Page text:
Childress has enjoyed a lifelong relationship with TSSAA

(Part 1 of an interview with TSSAA Executive Director Bernard Childress)

By Steve Williams

Bernard Childress once played in a state high school basketball tournament and once coached in one, but he never dreamed he would someday be the Executive Director of the Tennessee Secondary School Athletic Association.

“I never had this on my mind,” he said, laughing during a break in this year’s state boys’ tourney at MTSU’s Murphy Center in Murfreesboro. “It’s just where my career has led me and I enjoy what I’m doing.”

Childress graduated from Columbia Central High School in 1973 and played in that year’s state tournament which was held at the University of Tennessee’s Stokely Athletics Center in Knoxville. His team lost to two-time defending state champion Chattanooga Riverside.

“You never forgot those memories,” he said. “The large crowd at Stokely … and the fans cheering you on …”

It was the beginning of the classification era in TSSAA basketball that year and Gallatin won the Class Large state title. The mid-state team lost only one game that season and it was against Columbia Central, Childress noted.

Childress played college ball at Belmont before returning home and coaching six years as an assistant at his alma mater. During that time, Columbia Central advanced to the state tourney at Vanderbilt’s Memorial Gym one season and made it to the semifinal round.

Childress later coached one season as an assistant at MTSU. After that, he once again went back home, where he became assistant principal and then principal at Columbia Central before joining the TSSAA.

He was Assistant Executive Director for 14 years before succeeding Ronnie Carter as Executive Director and now is in his ninth year in that position.

Childress said he gets his most satisfaction from “probably what I’m doing right now (at the state tourney). We attend and conduct these state championship events and watch these kids come and compete for state titles.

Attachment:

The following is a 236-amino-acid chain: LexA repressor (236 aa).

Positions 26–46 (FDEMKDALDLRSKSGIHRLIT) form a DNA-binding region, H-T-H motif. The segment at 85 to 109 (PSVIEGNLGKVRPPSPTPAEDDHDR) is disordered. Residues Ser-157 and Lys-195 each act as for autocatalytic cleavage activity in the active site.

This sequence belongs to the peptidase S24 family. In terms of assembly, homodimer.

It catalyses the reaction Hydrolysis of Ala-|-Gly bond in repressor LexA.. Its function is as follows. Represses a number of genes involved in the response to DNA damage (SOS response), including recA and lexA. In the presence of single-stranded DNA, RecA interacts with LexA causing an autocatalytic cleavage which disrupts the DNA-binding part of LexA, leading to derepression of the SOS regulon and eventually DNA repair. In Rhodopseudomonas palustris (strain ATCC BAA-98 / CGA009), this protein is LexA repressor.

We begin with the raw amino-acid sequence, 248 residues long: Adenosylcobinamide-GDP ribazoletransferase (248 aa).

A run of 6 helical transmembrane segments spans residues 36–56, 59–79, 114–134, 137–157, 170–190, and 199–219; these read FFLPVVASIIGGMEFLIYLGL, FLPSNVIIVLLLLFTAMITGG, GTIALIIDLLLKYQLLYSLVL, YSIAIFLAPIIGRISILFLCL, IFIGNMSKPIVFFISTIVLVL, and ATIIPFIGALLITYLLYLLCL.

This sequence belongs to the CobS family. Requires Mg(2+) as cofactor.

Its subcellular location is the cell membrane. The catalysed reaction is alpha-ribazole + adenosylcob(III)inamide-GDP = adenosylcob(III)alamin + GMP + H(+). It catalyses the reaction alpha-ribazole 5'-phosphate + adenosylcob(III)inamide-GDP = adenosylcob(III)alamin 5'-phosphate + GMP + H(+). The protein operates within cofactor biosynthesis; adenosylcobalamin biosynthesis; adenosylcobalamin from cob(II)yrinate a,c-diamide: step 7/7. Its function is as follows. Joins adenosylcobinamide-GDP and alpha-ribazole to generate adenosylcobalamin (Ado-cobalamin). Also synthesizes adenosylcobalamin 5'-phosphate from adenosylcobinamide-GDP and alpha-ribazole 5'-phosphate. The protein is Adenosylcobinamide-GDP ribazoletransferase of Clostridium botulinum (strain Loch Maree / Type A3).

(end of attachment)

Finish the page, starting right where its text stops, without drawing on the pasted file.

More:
“To us, it’s not about winning and losing. It’s about creating lifelong memories for young people and trying to get them to understand that someone is going to win a ball game and someone is going to lose.

“We’re trying to teach them life lessons … you’re not always going to get your way in life.”

Childress believes a lot of people don’t understand who runs the TSSAA.

“The TSSAA is the 426 member schools,” he said. “It’s not that building and it’s not those 18 people that work in that building on Lebanon Road (in Hermitage).

“We work for the schools. They create and write their own rules. They have a governing body and Legislative Council that oversees the organization and they just ask us to enforce what they want.”

Because of these rules, sometimes students have to be declared ineligible.

“But we do everything that we can on a daily basis to make kids eligible to participate within the framework of the rules that the schools have set,” said Childress.

“For us, creating those memories that young people can feel good about for the rest of their lives is what makes us happy.”

Childress has such memories, too.

 

COMING UP: In Part 2 of the interview with TSSAA Executive Director Bernard Childress, he will address the 2-year ban from post-season play that the Austin-East and Chattanooga Brainerd boys’ basketball programs were dealt this past season.

It looks like what was a very unfortunate incident could turn out to be a positive in the long run, said Childress.

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